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Politico Invitational putts more than elitism across the green

Break out your putters and plaid pants. Prepare to hit the green. The politicos are ready to play.

As winter clears out and spring approaches, it is almost time for one of the University's newest traditions: the invitation-only, charity miniature golf tournament commonly referred to as the Politico Invitational.

I, for one, am ready to defend my mini-golf honor. I was disqualified from last year's tournament on trumped-up cheating charges - a fate that still leaves a bitter taste in my mouth.

After all, no one told me it is not permitted to just pick up the ball and throw it in the direction of the hole, with the hopes that by some miracle, it will go in.

I also never knew that kicking the ball into the hole is not acceptable. The miniature golf course at Planet Fun is ridiculously difficult. I was simply doing what seemed necessary at the time. I didn't think anyone would ever catch on. Sadly, I was wrong.

My reported score of 10 over par was met with much scrutiny and discarded as impossibly low. I tied with 25 other people - including basketball star Keith Friel and Fourth-Year Class President Drew Davis - for 105th place.

There was no glory for me. I swore that I would have better luck next time. Or maybe just not get caught. I would become a stealthier abuser of mini-golf rules.

In addition to attracting golf-savvy players, this event also tends to lure participants who wear multi-colored plaid pants and pastel shirts.

The event gives politicos a chance to start new fashion trends. Perhaps this is the year that bright colors will come back into vogue.

Maybe politicos will take the advice of and crown "geranium" the new king of the politico hue. (I, for one, would be a huge fan of a more manly version of politico pink.)

Using the ubiquitous politico garb of invitational players as evidence, some criticized the event as overly elitist and self-congratulatory. Many people also thought it was good while it lasted but was never going to happen again.

But that does not appear to be the case, as new leaders such as Fourth-Year Class President-elect Portman Wills have taken over the esteemed project.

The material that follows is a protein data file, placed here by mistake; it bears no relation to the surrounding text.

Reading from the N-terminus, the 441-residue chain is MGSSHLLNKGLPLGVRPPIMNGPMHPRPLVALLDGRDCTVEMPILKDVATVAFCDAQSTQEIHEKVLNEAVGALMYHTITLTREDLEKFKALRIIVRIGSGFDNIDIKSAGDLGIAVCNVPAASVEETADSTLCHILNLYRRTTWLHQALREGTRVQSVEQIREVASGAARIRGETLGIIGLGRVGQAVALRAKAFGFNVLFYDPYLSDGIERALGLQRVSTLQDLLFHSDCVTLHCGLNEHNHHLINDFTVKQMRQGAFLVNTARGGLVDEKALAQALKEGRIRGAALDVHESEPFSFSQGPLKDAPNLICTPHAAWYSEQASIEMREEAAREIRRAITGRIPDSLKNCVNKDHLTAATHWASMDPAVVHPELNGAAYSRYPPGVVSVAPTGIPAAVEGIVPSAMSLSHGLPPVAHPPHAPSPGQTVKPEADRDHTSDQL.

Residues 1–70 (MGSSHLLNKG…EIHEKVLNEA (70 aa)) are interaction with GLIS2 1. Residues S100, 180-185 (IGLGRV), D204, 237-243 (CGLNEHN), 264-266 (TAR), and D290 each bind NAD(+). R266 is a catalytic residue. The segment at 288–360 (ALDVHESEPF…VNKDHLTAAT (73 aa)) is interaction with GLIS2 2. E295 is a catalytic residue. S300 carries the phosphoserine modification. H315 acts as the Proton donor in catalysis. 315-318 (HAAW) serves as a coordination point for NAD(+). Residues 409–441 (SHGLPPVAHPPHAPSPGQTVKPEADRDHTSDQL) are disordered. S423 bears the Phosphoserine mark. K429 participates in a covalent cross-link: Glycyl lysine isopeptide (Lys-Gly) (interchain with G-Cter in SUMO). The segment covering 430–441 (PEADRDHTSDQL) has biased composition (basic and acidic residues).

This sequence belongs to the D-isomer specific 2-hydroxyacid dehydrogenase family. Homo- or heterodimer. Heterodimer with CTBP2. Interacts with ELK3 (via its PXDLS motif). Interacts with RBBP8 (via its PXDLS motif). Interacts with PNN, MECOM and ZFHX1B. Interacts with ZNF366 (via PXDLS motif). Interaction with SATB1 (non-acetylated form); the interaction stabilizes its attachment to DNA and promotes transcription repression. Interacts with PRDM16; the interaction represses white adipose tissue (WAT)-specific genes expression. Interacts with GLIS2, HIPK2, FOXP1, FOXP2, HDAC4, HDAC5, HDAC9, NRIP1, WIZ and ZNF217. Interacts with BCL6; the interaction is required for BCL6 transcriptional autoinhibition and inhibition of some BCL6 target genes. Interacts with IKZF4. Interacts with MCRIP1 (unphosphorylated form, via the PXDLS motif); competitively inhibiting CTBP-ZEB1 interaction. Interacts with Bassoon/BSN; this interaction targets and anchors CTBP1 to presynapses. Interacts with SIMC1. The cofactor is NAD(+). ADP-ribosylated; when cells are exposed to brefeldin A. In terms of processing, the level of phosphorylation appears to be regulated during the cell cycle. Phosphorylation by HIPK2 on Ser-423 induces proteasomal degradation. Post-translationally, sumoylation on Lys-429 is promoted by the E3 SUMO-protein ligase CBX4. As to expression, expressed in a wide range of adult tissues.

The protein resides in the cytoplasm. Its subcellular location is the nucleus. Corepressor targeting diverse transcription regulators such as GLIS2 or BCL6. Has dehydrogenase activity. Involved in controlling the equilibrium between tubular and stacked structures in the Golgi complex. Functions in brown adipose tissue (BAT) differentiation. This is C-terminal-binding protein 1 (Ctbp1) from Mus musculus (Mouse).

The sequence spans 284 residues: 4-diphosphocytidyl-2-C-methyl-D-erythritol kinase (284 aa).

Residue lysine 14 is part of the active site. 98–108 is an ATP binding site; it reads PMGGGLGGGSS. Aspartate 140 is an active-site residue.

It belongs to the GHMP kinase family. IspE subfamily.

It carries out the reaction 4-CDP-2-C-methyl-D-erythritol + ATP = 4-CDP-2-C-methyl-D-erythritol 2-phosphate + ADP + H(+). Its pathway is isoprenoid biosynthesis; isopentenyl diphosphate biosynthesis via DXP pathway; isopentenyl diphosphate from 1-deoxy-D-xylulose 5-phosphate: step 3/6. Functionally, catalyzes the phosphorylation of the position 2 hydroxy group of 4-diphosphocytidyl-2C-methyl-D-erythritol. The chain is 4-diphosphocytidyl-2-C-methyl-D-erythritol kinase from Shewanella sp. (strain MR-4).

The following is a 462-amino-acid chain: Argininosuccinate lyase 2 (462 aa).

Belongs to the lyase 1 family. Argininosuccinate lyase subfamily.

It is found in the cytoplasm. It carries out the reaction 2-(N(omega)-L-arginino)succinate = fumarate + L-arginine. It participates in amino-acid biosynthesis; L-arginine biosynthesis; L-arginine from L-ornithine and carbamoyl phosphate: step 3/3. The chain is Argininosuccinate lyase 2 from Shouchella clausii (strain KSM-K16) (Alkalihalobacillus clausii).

Although this year's invitational most likely will reflect the personality of its new organizers rather than that of the tournament's founders, the event will go on.

A more pressing issue that needs to be addressed is the perception that the invitational is an elitist gathering of students who already think too highly of themselves.

I understand why people would feel this way. At first glance, the tournament may look like a chance for politicos to exclude those outside their world. It could be their chance to look down on students who do not follow every Honor Committee action and cannot recite the Standards of Conduct upon request.

In some ways, this perception is true. There is a certain elitist element to any event that is not open to the public. But the invitational is about much more than that, and students should not hold pre-conceived notions about the tournament.

The ideals behind the Politico Invitational go far beyond raising money and having fun on a spring afternoon. It isn't even about winning - although finishing first probably would be a lot more satisfying for me than a repeat of last year's debacle.

And while I certainly hope the finest of politico fashion will be on display at this year's event, it's not about what you wear.

Clothing aside, the event serves as a celebration of the community of student government at the University. It gives student leaders a chance to work together on a project and donate the proceeds to those less fortunate.

So I will be ready when the day comes to take another crack at mini-golf fame.

This year, I will go with a new understanding of the meaning behind the event. Maybe a more secure grasp of the rules of golf will help as well.


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